I listen closely for a while, studying the sandbagged air-raid shelter ambience of the Project Space. Then as Guillaume squeezes a second bridge between the fingerboard and strings of his double bass I open my notebook. Sometimes to write is to listen closer, if only because each moment of listening and observation demands a fitting language but also suggests its own digressions. Angharad flicks the strings of her violin and I think of school and those incidents of minor bullying when a bigger boy flicks his victim hard to the head or arm with an audible pop. From outside we can hear a loud Jamaican voice. Periodically trains pass close by, their rushing metallic roar wadding the room like an abrupt influx of iron filings within which the music’s flinty intensity is momentarily buried. Can we talk about surface and depth, a constant movement of small cries, whistle tones, dark notes and silver? I am struck by the sight of so much grained brown wood – two violins, three cellos, two double basses – and how the swirling grain is a static echo of the physical movements out of which musical form is developed. Sliding, striking, flicking, muting, bounding, abrading, tapping, snapping, drawing and pulling. The angularity of an arm moving according to its nature as a hinge. The spring of horsehair held in tension. A bow moving elliptically, as if stroking the stomach of a placid bear.
Then there is the doing of nothing, inactive, silent, looking up at the corrugated plastic skylight or down at the floor. Ideas move in contagions: bass sneezes; cello catches a cold. Shouts penetrate the sandbags from outside. Many years ago these would have been bothersome. Now the music absorbs whatever infiltrates its space (already the bodies and minds of others). Then a sudden cessation during which quieter voices can be heard from the street; a long pause, intensity trembles in the air until released by subtle shifting of body language. The heart of the music falls silent once more, covered as it must be by the brambles and thick tree trunks of ordinary living.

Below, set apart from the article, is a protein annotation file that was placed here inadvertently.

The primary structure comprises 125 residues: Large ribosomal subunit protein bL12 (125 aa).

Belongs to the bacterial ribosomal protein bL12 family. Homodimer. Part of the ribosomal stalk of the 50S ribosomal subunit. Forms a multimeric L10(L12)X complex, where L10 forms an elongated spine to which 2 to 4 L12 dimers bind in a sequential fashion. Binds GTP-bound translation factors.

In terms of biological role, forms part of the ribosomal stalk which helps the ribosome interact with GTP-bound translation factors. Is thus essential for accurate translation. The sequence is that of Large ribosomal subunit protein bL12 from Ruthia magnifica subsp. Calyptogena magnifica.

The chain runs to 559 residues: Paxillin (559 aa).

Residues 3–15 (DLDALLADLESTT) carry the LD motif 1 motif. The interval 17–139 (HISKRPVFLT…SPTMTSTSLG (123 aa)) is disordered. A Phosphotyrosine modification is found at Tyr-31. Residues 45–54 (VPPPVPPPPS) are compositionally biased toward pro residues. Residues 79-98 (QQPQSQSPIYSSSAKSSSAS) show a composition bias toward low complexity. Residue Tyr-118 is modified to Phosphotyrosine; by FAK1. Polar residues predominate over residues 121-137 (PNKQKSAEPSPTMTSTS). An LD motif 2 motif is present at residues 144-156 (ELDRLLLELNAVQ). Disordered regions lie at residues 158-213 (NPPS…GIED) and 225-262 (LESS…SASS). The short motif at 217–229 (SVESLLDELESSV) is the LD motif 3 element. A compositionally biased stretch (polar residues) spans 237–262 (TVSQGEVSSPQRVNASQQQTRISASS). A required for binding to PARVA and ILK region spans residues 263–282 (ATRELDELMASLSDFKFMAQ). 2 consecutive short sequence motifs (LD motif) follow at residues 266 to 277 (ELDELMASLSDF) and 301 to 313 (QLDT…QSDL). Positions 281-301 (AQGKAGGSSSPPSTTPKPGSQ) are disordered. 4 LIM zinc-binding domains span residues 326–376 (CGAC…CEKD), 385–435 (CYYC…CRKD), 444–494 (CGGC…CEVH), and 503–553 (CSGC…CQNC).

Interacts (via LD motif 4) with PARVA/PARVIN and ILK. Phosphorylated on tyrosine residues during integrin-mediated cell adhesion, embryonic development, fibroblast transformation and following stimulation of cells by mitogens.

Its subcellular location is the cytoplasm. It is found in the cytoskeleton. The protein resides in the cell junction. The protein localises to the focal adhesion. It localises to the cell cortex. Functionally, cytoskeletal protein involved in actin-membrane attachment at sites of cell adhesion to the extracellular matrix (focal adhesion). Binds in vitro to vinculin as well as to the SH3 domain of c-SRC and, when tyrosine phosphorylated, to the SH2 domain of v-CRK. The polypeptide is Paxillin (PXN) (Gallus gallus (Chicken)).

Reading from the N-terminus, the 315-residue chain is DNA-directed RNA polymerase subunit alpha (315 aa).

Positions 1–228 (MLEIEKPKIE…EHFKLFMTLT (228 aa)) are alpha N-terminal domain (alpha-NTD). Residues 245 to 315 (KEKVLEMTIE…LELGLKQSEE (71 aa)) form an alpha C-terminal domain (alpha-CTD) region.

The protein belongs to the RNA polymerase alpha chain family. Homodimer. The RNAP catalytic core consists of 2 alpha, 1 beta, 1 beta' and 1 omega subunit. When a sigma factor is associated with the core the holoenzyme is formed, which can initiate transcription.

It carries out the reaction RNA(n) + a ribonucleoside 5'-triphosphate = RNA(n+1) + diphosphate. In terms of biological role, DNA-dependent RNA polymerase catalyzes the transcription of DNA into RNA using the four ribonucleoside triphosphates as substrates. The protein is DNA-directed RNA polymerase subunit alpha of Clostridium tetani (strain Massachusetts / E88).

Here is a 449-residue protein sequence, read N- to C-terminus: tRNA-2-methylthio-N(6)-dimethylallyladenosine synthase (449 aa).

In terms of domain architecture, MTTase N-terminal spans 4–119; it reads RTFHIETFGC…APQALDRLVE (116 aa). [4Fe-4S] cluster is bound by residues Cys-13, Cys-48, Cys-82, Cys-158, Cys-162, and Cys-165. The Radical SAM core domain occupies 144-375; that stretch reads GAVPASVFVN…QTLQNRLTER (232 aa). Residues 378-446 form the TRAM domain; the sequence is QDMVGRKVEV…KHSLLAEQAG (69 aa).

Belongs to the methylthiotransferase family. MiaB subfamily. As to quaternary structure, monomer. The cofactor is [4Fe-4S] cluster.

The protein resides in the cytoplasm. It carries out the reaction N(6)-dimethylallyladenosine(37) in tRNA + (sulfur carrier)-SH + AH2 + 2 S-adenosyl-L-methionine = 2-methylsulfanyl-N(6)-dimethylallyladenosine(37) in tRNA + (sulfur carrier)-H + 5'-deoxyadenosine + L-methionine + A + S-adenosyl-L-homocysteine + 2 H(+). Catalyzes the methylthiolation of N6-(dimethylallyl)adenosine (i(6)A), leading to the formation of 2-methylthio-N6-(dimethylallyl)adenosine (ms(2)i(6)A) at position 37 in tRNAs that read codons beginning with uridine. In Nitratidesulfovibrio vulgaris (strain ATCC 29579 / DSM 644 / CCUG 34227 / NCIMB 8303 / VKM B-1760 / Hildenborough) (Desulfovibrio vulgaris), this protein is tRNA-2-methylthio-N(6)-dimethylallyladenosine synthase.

About davidtoop

David Toop is a composer/musician, author and curator based in London who has worked in many fields of sound art and music, including improvisation, sound installations, field recordings, pop music production, music for television, theatre and dance. He has published seven books, including Ocean of Sound, Haunted Weather, Sinister Resonance, Into the Maelstrom and Flutter Echo. His solo albums include Screen Ceremonies, Black Chamber, Sound Body and Entities Inertias Faint Beings. As a critic he has written for many publications, including The Wire, The Face, Leonardo Music Journal and Bookforum. Exhibitions he has curated include Sonic Boom at the Hayward Gallery, London, Playing John Cage at Arnolfini, Bristol, and Blow Up at Flat-Time House, London. His opera – Star-shaped Biscuit – was performed as an Aldeburgh Faster Than Sound project in September 2012. He is Professor of Audio Culture and Improvisation at University of the Arts London.
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One Response to that lead beneath brambles to the bodies and minds of others

  1. plasticmusic says:

    Reblogged this on sound unbound.